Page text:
TEL AVIV, Israel – Former New York City mayor and current advisor to President Trump Rudy Giuliani met Thursday with Israeli Prime Minister Benjamin Netanyahu in Jerusalem.
After their meeting, Giuliani sat down with CBN News. We met in the Tel Aviv law offices of Greenberg, Traurig, the only international law firm with an office in Israel, where Giuliani serves as the firm's global chair of cybersecurity, privacy, and crisis management.
In our interview, he addressed the issue of moving the U.S. embassy from Tel Aviv to Jerusalem.
"I believe that's something they'll talk about and that's something that President Trump pledged to do and I know he keeps his promises. So I can't tell you exactly how he's going to do it or when he's going to do it or all the stages, but I can tell you that he is very serious about the promises that he makes, a little bit different than some other politicians," Giuliani responded.
While many expected President Trump would move the embassy soon, it looks like his administration is slowing down the process that could have a profound impact on the Middle East.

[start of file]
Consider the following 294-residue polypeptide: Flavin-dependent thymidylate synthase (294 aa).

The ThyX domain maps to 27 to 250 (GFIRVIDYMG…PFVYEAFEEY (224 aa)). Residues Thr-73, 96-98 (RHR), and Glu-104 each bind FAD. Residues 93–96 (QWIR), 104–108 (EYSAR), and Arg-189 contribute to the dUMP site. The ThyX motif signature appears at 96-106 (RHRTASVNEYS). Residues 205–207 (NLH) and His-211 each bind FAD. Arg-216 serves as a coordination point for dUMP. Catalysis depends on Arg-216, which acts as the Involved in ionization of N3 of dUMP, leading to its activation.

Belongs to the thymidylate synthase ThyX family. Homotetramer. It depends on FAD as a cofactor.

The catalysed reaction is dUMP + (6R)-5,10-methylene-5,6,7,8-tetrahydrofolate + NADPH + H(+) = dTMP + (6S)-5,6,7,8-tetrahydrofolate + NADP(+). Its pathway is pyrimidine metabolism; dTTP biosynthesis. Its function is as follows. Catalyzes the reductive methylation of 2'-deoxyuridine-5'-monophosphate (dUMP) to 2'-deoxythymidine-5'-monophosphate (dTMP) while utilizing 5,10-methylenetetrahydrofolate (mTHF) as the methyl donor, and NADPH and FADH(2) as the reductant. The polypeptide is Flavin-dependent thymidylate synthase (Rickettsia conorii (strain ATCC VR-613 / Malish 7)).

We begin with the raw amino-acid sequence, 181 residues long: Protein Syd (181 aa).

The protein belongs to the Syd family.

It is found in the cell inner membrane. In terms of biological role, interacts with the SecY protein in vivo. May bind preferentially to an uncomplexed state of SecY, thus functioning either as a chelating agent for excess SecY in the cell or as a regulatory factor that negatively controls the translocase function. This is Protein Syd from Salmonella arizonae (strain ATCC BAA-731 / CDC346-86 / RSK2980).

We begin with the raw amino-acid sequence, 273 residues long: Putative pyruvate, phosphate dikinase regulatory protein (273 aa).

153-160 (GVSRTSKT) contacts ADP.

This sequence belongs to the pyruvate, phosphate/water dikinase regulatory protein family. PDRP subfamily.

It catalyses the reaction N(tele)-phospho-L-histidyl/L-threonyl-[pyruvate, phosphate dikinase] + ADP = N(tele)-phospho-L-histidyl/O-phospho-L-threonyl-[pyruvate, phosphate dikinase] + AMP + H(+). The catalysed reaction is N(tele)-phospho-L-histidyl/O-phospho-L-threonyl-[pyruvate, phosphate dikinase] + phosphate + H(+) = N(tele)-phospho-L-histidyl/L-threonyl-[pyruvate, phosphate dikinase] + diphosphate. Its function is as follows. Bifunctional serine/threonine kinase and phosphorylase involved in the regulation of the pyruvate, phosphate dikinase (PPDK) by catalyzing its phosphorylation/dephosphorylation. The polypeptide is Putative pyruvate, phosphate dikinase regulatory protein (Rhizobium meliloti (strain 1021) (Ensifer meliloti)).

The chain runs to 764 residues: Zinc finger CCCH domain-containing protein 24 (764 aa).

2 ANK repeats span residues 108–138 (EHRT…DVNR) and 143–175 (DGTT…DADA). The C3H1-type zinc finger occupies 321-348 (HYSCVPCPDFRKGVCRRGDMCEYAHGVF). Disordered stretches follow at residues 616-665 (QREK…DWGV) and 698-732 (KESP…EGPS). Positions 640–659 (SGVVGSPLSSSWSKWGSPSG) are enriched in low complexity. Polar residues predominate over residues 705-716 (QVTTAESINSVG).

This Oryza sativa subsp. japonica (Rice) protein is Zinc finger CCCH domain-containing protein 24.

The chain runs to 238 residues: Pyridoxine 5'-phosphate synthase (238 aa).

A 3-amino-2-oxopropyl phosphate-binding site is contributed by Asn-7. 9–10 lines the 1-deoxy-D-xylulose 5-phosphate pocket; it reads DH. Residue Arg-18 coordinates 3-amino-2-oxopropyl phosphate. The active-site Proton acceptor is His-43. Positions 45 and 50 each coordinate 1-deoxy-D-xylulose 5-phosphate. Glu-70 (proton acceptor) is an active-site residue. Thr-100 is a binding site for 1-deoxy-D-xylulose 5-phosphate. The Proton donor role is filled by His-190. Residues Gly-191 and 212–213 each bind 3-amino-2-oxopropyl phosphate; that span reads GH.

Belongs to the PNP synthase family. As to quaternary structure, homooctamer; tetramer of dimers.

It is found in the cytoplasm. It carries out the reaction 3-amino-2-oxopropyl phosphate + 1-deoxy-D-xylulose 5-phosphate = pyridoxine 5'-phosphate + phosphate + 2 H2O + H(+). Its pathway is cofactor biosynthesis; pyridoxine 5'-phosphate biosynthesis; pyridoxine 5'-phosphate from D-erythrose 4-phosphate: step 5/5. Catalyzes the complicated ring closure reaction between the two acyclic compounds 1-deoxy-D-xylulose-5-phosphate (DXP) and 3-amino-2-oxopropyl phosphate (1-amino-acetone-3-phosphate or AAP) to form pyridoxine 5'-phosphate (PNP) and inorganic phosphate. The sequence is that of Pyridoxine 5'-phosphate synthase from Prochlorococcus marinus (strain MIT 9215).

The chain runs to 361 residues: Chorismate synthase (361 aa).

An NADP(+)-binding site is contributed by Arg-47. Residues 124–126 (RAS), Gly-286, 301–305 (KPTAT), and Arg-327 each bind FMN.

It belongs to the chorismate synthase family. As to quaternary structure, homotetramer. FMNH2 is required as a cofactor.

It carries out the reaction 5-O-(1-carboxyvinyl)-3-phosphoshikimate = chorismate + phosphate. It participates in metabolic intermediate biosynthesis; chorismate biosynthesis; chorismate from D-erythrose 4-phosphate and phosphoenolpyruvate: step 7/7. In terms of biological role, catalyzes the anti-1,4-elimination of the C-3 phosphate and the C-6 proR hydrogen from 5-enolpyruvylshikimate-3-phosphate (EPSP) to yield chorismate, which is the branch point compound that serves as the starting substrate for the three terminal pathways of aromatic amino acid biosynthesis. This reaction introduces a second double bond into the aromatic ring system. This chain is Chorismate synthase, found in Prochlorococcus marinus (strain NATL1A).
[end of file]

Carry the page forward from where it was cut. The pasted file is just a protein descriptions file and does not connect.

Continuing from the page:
While House spokesman Sean Spicer told journalists no decisions had yet been made.
"It's very early in this process," Spicer said. "We are at the beginning stages of this decision-making process and his team's gonna continue to consult with stakeholders as we get there."
Palestinians were upset by the possibility of the embassy move and warned Trump against it.
But Jerusalem Mayor Nir Barkat applauded Trump and said it sent "a clear message to the world that the U.S. recognizes Jerusalem as the indivisible capital of the State of Israel."
In the first few days of the new U.S. administration, its relationship with Israel has changed dramatically both in style and substance. Just two days after his inauguration, the president invited Netanyahu to Washington.
Many expect the meeting will mark the beginning of a new era in U.S.-Israel relations. A statement from Washington said the two leaders had discussed ways "to advance and strengthen the U.S.-Israel special relationship and security and stability in the Middle East."
Netanyahu's office described the conversation as "warm," and statements from both sides said they had discussed Iran.
The Israeli government breathed a sigh of relief following the inauguration. For now, the waiting game continues to see how Trump will follow through on his pledges.